On Sunday, the Netanyahu cabinet is expected to liberate an important tool for the reclamation and development of Israeli lands on either side of the “green line,” as the Settlement Division of the World Zionist Organization will come under tighter government control and at the same time increase its contribution to Jewish communities, Israeli media reported Friday.
Two years ago, Deputy AG Dina Zilber issued a harsh critique of the Settlement Division, accusing it of running a murky operation, especially in Judea and Samaria, outside the control of Israeli governments, mostly due to its status as a private entity. As a result, the Justice Ministry, then under one of the Jewish settlement enterprise’s worst enemies, Tzipi Livni, recommended that the next government (which Tzipi expected to head) dismantle the division by blocking its state budget. Without a budget, the division was expected to wither and die.
On Sunday, apparently, the same Zionist instrument of vitality will roar back to life, with a budget just short of $10 million, to be distributed equally among the Jewish communities of the Negev, Galilee, and Judea and Samaria. In addition, the Settlement Division will be empowered to offer solutions to stressed communities, especially in the periphery. No such first-aid government entity exists today.
The Zilber report was attacked not only by the rightwing parties, but also by communities that are associated with Tzipi Livni’s Labor party, alongside the Gaza border and down in the Jordan Valley. In fact, after the elections that saw Livni retreat to the opposition benches, several of her own party MKs supported a bill submitted by MK Bezalel Smotrich (Habayit Hayehudi), enabling the government to delegate its power to the Settlement Division. Zilber, a civil servant, lobbied against the bill, which passed in three plenum votes. The eager bureaucrat was later rebuked by her new boss, Justice Minister Ayelet Shaked (Habayit Hayehudi), for her acting against the expressed will of the elected officials above her.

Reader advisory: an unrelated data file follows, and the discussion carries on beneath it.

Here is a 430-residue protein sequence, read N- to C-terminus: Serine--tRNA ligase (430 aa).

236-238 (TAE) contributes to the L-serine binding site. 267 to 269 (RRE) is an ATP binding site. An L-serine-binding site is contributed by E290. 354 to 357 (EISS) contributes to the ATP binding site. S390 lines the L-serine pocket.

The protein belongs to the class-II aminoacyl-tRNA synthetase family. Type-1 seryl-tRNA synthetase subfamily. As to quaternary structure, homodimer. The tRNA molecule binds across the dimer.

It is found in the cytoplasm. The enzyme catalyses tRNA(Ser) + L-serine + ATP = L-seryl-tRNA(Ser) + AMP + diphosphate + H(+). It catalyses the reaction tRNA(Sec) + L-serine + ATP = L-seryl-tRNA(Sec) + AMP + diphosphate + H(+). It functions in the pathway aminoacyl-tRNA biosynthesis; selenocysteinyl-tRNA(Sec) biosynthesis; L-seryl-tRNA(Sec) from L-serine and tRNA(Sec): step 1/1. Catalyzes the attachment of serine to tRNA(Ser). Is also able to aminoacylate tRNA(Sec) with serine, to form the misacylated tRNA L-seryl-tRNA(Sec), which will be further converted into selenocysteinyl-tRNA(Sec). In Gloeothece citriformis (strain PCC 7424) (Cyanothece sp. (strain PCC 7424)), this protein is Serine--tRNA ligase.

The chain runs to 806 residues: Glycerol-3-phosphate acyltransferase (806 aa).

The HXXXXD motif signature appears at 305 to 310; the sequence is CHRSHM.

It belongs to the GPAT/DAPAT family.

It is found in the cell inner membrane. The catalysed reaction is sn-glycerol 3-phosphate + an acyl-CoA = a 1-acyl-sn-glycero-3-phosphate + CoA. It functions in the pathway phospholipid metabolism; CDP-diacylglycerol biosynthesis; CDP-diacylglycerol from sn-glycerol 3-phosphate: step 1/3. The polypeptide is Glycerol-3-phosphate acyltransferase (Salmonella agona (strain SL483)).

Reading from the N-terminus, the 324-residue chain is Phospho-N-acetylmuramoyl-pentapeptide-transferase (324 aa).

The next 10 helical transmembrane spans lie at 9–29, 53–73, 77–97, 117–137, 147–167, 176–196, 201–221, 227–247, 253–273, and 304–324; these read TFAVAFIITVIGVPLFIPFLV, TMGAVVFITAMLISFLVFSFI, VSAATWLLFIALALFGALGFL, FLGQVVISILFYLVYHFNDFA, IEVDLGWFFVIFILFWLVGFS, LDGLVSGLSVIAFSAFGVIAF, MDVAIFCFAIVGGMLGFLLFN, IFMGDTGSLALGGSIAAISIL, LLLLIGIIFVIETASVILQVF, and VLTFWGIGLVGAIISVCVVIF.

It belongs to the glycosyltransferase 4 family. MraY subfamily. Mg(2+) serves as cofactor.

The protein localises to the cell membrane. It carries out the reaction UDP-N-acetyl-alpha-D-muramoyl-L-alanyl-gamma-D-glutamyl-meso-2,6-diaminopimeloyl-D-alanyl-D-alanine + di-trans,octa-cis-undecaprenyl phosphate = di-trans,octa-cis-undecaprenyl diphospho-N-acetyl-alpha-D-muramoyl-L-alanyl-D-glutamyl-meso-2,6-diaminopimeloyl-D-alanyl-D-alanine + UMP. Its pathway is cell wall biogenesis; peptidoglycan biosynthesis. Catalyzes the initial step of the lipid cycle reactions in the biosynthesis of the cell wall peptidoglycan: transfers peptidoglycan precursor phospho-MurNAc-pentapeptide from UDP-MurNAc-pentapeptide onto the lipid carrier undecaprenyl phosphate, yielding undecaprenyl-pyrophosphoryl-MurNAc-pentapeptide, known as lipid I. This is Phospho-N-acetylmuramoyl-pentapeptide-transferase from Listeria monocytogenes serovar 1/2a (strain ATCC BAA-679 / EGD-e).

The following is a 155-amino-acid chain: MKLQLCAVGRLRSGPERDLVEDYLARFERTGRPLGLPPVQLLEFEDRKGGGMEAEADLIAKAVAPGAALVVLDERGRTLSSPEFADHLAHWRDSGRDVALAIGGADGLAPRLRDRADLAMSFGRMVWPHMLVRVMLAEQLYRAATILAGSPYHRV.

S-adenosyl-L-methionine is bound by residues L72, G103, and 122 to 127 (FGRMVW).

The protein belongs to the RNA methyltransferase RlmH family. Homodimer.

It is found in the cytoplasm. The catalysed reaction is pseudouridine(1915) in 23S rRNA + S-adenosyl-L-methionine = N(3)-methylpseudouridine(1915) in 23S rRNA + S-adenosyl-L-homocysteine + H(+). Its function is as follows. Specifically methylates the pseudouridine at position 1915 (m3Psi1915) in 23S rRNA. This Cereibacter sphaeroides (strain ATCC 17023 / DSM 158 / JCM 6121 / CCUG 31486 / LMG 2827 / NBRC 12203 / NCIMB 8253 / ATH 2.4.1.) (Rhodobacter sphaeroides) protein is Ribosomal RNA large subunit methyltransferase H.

The layout of the revived Settlement Division which will be discussed by the cabinet on Sunday will define it as an expert, consulting entity which both counsels the government on settlement issues and carries out specific government assignments. For the first time, the division is expected to be able to act within urban communities in the rural sectors, when in the past it was limited to working with the regional councils. Its policy will no longer be shaped by the division, but instead by the Agriculture Minister, Uri Ariel (Habayit Hayehudi).
One of Zilber’s criticisms was taken seriously by the designers of the renewed Settlement Division — the need for transparency. To that end, it will be placed under the supervision of the Agriculture Ministry’s Accountant General and Legal Counsel. It will also have to comply with Israel’s Freedom of Information Act.
With all those provisos in place, the Settlement Division will be empowered to plan and establish new communities, pave roads, lay down infrastructure, manage mobile homes, and strengthen and rehabilitate communities in need. The division will also manage the lands of Israeli communities in Judea and Samaria until such time as a more permanent legal solution is reached.
Minister Ariel, who has been a major force behind the efforts to revive the division, told Makor Rishon on Thursday that “in the past few years there have been many different attempts by judicial entities to lock down the Settlement Division which endeavors to develop periphery communities across the land. I believe and hope that once the Settlement Division returns to full capacity the regional councils and the local residents will once again receive solutions to their enormous needs.”